Agri price volatility
Policy should focus on reducing volatility by allowing futures trading and encouraging investment in cold-storage facilities, along with a national market for agriculture
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India’s farm economy is undergoing a structural shift—for the sixth straight year, horticulture crop output has exceeded foodgrain production. But price volatility is a major problem. Therefore, last week, the Bharatiya Janata Party (BJP) government in Haryana launched the Bhavantar Bharpai Yojna for vegetables. Under the scheme, the government will announce prices for four vegetables before the sowing season and compensate farmers if there is a price deficit in the market.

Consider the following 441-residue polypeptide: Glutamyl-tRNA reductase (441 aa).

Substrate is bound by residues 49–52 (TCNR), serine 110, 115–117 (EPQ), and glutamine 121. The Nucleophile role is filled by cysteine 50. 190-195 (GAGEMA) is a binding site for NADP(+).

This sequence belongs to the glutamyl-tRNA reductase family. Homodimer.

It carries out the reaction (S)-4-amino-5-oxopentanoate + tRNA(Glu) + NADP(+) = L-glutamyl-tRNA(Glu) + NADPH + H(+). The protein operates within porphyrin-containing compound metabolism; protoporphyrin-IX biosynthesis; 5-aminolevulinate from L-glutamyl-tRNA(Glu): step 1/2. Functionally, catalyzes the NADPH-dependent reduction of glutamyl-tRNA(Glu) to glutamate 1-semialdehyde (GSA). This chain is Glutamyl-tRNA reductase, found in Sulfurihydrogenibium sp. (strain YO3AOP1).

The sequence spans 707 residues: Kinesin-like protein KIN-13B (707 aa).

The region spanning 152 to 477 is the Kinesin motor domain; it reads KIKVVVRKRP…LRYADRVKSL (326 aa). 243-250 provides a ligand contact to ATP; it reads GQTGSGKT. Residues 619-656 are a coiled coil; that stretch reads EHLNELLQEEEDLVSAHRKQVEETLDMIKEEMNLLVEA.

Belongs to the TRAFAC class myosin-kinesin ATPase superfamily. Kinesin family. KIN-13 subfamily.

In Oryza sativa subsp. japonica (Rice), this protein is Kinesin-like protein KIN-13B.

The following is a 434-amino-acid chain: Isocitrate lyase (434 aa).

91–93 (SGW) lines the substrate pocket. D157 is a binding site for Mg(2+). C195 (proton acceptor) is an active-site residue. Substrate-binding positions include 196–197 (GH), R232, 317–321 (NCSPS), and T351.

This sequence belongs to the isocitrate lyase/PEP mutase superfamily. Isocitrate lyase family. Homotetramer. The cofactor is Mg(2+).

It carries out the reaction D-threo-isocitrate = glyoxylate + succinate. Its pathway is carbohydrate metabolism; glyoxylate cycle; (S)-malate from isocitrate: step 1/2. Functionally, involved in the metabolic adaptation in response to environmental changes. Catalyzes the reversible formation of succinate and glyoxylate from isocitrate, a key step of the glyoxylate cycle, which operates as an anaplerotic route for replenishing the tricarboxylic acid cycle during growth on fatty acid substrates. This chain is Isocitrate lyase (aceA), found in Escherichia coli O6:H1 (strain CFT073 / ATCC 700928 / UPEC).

A similar scheme was launched by Madhya Pradesh’s BJP government in 2017, but that has been undermined by traders who depressed prices in mandis, since farmers were going to be compensated by the government anyway. The MP experience is instructive. Government policy should focus on reducing volatility in prices by allowing futures trading and encouraging investment in cold-storage facilities, along with creating a national market for agriculture. Artificial incentives that are unsustainable and fiscally irresponsible must end.
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